Home > Uncategorized > I Saw The Devil

I Saw The Devil

 

This heavily-touted offering, which promises bleak thrills and sinister mayhem (it’s from Kim Ji-Woon, director of the magnificent A Tale of Two Sisters, not to mention the star of the glorious Oldboy, Choi Min-Sik), certainly doles out a set of squib-heavy demises and plenty of chopped-up limbs and cracked skulls, but the sum of well-shot parts equal confusingly little.

Snowdrift darkness, a car breaks down; a lone female passenger awaits unlikely help when smiling crackpot Min-Sik taps on the window. A polite demurral of offered help is a meaningless interlude, Min-Sik fails to drive away – Don’t get out of the car! – and we’re soon properly introduced to our serial killer: a flashing rugby-tackle and brief pursual with swishing weapon later, and a grisly end amidst a perversely elegant flurry of snow. The victim’s husband, Lee Byung-hun, on the mobile to her moments prior to ill-fate’s murderous manifestation, takes a sabbatical from pounding the beat and goes after the roaming murderer, gradually narrowing down suspects until the two men converge, and Min-Sik’s rapist psycho is helplessly drawn into a tortuous game of catch and release, until the game goes on too long and he gets away. Until, of course, they meet again.

Nothing quite works in I Saw The Devil. Scenes don’t mesh or conjoin, moments that seem replete with everything needed fall flat, and one moment, be it frenzied or not, fizzles up against the next, and thus it plods, resisting your involvement throughout.

For example: there’s a scene in a taxi that has all the suggestion and necessary elements to be a highlight, and ends up boring you, even as knives are plunged rapidly in-and-out of flesh and the car swerves and careens. It’s symptomatic of the film: it’s well-staged, well lit, well-performed, and it simply doesn’t work. There is no momentum, no interest, and no involvement. Kim Ji-Woon, so good at capricious, clever, downright scary sleight of hand and surprising shifts in tone with A Tale of Two Sisters here has little control over pervasive mood and instead delivers well-mounted scenes that are meaningless and dull.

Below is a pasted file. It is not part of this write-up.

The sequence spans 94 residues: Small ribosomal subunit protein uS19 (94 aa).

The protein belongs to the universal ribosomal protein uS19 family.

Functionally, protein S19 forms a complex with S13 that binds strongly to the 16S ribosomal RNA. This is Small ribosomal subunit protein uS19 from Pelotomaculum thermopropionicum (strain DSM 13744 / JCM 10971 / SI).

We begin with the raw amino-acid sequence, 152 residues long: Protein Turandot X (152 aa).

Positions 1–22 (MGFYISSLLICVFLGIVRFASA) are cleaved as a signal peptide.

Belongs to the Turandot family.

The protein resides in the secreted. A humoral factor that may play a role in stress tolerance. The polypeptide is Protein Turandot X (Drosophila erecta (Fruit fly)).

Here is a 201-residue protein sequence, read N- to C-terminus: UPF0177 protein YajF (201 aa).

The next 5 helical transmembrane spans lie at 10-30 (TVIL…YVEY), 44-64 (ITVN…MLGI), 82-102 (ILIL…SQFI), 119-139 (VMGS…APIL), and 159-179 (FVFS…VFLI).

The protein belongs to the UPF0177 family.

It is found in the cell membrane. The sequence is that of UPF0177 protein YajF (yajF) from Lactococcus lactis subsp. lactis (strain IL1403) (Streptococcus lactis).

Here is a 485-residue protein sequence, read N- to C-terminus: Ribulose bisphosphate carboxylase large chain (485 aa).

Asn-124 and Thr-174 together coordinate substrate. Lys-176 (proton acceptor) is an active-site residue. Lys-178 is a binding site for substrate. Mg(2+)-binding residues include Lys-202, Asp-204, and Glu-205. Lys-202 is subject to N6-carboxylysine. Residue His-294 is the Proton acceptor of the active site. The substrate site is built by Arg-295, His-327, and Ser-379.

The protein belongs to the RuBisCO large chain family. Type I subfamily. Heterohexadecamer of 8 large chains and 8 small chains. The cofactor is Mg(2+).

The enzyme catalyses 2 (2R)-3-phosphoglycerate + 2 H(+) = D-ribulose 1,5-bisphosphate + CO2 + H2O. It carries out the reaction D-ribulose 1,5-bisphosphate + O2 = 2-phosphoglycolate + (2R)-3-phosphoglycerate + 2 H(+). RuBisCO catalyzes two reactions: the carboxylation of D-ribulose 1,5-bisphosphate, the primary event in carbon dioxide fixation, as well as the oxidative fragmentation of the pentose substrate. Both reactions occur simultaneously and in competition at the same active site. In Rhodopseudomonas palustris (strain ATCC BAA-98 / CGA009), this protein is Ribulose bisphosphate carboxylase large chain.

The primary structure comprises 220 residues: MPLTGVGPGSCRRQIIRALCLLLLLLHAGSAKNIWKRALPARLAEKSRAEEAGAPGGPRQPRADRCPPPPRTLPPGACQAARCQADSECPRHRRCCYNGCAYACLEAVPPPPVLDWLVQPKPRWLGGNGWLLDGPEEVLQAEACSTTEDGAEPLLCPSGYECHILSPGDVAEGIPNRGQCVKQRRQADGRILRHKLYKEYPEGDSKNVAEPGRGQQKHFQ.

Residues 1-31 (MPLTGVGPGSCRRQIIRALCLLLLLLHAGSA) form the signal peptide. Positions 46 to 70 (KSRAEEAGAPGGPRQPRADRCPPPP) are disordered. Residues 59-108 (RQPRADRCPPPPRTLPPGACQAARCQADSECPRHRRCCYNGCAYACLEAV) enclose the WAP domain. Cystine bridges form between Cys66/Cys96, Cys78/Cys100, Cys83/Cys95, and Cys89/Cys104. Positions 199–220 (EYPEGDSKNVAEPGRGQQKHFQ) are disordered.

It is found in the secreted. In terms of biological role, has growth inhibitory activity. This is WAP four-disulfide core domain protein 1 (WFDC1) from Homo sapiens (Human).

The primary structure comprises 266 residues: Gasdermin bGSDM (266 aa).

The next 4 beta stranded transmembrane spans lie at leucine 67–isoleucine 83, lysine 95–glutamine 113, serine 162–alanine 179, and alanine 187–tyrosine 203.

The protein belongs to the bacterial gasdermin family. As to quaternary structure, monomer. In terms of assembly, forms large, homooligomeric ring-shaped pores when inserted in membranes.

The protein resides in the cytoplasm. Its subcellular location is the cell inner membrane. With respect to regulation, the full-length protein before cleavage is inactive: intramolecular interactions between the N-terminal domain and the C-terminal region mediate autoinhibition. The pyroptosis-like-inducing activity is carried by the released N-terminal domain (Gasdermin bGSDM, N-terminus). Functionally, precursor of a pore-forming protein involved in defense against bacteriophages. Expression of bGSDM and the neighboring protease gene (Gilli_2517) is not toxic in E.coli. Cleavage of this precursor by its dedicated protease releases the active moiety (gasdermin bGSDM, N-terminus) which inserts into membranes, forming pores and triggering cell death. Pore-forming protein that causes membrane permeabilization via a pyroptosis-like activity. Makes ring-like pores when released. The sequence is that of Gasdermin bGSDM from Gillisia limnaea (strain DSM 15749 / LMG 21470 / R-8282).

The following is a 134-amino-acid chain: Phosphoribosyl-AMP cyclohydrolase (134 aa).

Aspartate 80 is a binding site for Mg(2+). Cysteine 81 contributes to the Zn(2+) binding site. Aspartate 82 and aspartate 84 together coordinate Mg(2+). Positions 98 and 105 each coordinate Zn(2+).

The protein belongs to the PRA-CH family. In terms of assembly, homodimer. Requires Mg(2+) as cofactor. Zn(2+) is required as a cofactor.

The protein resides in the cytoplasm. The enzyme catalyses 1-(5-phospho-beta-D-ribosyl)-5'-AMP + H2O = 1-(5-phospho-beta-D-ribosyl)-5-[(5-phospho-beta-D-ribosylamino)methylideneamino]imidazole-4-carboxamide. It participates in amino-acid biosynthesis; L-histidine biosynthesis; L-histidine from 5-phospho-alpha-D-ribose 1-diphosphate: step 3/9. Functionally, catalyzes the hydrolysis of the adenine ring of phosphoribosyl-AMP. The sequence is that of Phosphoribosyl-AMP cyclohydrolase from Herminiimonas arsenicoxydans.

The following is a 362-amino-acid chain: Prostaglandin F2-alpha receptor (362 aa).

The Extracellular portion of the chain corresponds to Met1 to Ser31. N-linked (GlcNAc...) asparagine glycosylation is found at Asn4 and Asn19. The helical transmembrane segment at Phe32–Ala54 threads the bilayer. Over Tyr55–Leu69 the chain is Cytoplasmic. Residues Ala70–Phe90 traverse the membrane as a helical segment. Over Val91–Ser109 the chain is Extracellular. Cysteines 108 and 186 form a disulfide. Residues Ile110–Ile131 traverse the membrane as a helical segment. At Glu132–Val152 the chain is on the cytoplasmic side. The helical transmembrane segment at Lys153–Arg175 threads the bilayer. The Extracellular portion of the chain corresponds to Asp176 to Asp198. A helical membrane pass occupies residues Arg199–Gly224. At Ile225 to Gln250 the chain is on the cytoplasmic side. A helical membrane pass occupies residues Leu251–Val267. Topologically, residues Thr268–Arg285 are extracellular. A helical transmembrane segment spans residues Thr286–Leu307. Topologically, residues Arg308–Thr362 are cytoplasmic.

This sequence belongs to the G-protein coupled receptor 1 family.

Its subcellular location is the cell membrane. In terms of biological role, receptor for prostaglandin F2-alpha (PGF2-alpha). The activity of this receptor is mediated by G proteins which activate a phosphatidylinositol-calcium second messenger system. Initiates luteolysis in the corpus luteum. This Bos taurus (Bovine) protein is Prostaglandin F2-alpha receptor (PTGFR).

Similarly, the performances throughout are excellent (though the nature of the storyline, which permits focus on only the two actors in question, blights any alternative, the lack of even subtle, marginal interest in any of the victims renders the film narrower than maybe a storyline tweak might’ve remedied) and entirely wasted. It’s a baggy, uneven enterprise. An attempt at leavening the potentially one-note bloodletting aspect with comedy police ineffectually following both men is ridiculous and adds to the failure. It feels tacked on and it detracts. Director Ji-Woon seems torn throughout as to whether he should introduce more dark humour, ratchet up suspense, play a rape scene for laughs (and there’s a bizarre, crass, annoying scene late on, involving a rape which, considering it’s a rape scene, should surely primarily horrify you – but here it’s just wearyingly misconceived), overdo a murder until it becomes deliberately absurd, introduce a bit of humanity, play to the Oldboy crowd or slow things down. He seems to have no idea what he’s after, beyond the bones of the script, and was presumably hoping that the prolonged duel, and the two admirable leads, would hold the film together. But the director leans too heavily on them, and they can’t salvage a win. Scenes seem isolated, technically intact, but never link adequately enough to form any sense of compulsive coherence. It’s like an identikit film: fine elements, well-cultivated ingredients. But there’s something naggingly absent. It’s a classic case of strange failure, a textbook example of what not to do. Don’t spend too long with a maniac on screen, however good he is: less is more. Don’t lean on talent too heavily at the expense of tightening the plot. Spend a bit longer on characters that are about to be hacked into the afterlife or we won’t care in the least. Don’t outstay your welcome. And so on.